Matthew 7:7-11 Ask, and it will be given to you; seek, and you will find; knock, and it will be opened to you. For everyone who asks receives, and he who seeks finds, and to him who knocks it will be opened. Or what man is there among you who, if his son asks for bread, will give him a stone? Or if he asks for a fish, will he give him a serpent? If you then, being evil, know how to give good gifts to your children, how much more will your Father who is in heaven give good things to those who ask Him!
We have another section on prayer. We just had one in chapter 6; now we have another one. Just as surely as chapter 6, in the Lord's Prayer, didn't have all the information on prayer, neither does this section here have all the information on prayer. There is much more that that needs to be answered.
I think that we can see some very strong implications, though, here; things that were not included in chapter 6. Number one: It very definitely shows that it is God's will to answer. The whole thrust of what Jesus said is positive. "Ask and it shall be given; seek and you shall find; knock, and it shall be opened. For everyone that asks receives, and he that seeks finds, and to him that knocks, it shall be opened." That's very plain. It is God's will to answer. God will answer prayer.
It also implies God's nature. That is, that God is loving and giving, that He is a generous God. We'll get back to that in just a little bit. He is generous and there is no catch to the things that He gives.
It also says that we should be persistent. That's the implication there: ask, seek, knock, and so forth. Possibly the best example in all the Bible of this is Elijah. Certainly Elijah was a zealous man and a man who was close to God. You would think that if there was anybody who all he had to do was say, "God, do this" or "God, do that," why, it would have been done for Elijah, because fantastic miracles were worked through Elijah. I can show you one place where he prayed for about 15 seconds and fire came down out of heaven.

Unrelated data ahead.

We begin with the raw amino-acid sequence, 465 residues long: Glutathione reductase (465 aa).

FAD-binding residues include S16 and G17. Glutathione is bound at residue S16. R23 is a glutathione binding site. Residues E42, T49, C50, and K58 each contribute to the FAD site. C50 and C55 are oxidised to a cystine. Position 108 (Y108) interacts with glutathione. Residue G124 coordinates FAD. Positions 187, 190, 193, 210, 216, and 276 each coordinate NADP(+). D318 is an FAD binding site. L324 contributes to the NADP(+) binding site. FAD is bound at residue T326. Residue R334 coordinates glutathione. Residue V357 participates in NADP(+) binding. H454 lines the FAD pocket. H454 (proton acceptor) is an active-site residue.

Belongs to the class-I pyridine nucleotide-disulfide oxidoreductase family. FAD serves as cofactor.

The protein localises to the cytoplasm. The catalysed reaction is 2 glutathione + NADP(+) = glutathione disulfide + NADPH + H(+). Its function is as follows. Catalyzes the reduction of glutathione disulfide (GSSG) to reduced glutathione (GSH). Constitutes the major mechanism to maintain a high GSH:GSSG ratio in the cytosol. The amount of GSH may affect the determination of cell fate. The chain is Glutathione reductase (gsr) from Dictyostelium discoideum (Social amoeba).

But you know what? There was the time that Elijah prayed for rain, and he prayed for rain, and he prayed for rain, and prayed and prayed and prayed and prayed. Finally, after the seventh prayer, his servant saw a little tiny cloud beginning to form out on horizon. So it's a lesson in persistence.
Persistence is not nagging. It means that we are in earnest about our request. When God delays, He teaches us refinement of our prayers. The more you speak about it to Him, and the more you think about it and talk to Him about it, the more your request is going to be refined, and you're going to see your request in many different contexts.
It does not say when or how God will answer. It says nothing of obedience, which other scriptures supply, but having having prayers answered by God requires obedience—doing the things that we know to do. He doesn't say perfect obedience. He just says, you know—that's the implication: Doing things we know to do. It says nothing about exercising faith. It says nothing about using the name of Jesus Christ, and it says nothing about asking according to His will. Those things were supplied in other areas.
I'll tell you, there is a beautiful principle here that I did not expound yet. I hope you'll rejoice in it. Did you ever notice what he said?
Matthew 7:9-11 What man is there among you who, if his son asks for bread, will give him a stone? Or if he asks for a fish, will he give him a serpent? If you then, being evil, know how to give good gifts to your children, how much more will your Father who is in heaven give good things to those who ask Him!